“The Glorias” has all the ingredients for a really good biopic: a provocative personality as its subject, a stellar female-driven cast, and plenty of historical ground to cover. So it’s disappointing to find Amazon’s new Gloria Steinem biography to be such a slow, hard to connect with grind. Despite its admirable efforts the movie gets too creative for its own good, bouncing us back-and-forth along Steinem’s timeline, never allowing us to get firmly planted in her character or her story.
The movie is directed by Julie Taymor from a screenplay she co-wrote with Sarah Ruhl. It’s really hard to identify their goal mainly because their movie is so scattered and unfocused. Even worse, so much time is spent checking off boxes from her political activist résumé that we never get to know her personally. Most of the personal bits are just patched in and then left with practically no emotional detail whatsoever. This is especially true for the film’s second half which is kinda like reading Steinem’s Wikipedia page.
The first half of the movie is all over the map, trying to cover Steinem’s childhood, her teenage years with her mother in Toledo, even her sabbatical in India. There are few times where it bolts ahead to her later political work but only briefly. While these points in Steinem’s life are touched on, they aren’t covered in a way that gives them weight. The closest we get are the early scenes where we see the connection between a young Gloria (played by Ryan Kiera Armstrong and later by Lulu Wilson) and her kind but cash-strapped father (Timothy Hutton).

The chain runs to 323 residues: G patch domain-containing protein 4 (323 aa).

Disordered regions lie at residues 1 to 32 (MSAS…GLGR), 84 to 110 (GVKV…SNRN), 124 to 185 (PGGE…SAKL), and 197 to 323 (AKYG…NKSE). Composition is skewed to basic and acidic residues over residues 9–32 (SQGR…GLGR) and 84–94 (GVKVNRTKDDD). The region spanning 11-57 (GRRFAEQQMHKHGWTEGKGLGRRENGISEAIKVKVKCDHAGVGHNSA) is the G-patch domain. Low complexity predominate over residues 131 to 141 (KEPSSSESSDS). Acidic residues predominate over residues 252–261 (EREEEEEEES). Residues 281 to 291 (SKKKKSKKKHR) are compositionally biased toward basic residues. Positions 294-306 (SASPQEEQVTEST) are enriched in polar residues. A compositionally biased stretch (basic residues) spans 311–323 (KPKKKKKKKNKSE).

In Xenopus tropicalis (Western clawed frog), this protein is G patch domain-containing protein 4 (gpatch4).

Alicia Vikander plays Gloria through her twenties and thirties. Her part of the story attempts to cover the most ground, from the wobbly scenes in India to the more pointed moments highlighting the sexism she faced as a young journalist. She begins dipping her toes in feminism, meeting and befriending several interesting people along the way who help shape her future activism. While her accent is a little shaky, Vikander does her best trying to bring something personal to scenes which never allow her stay in one place very long. It’s a tough assignment.
Then out of the blue the entire movie settles in on Julianne Moore’s older Gloria. These scenes tease us with a handful of quieter moments where Gloria wrestles with her status and the expectations of others. But it too falls into the trap of checking boxes and moving from one career moment to another. Even the supporting characters are undersold. Take Bette Midler who quite literally shows up out of nowhere with practically no introduction whatsoever. She plays Bella Abzug and you better know who she is before watching the film. It all ends in a messy final act that throws so much stuff at the screen but to little effect.
“The Glorias” turns out be a frustrating misfire. It’s a shame considering the sizable talent of the cast and a meaty life it has to explore. There are some bold choices by the filmmakers such as a reoccurring bus ride where the Glorias from different eras talk among themselves. They make for the occasionally good segue from one time period to the next. But the film ends up being so interested in showing Steinem’s days as a feminist icon that it often forgets the human element. And it stays away from any of her complexities and controversies leaving us with a fairly one-dimensional portrayal. “The Glorias” is now streaming on Amazon Prime.
VERDICT- 2 STARS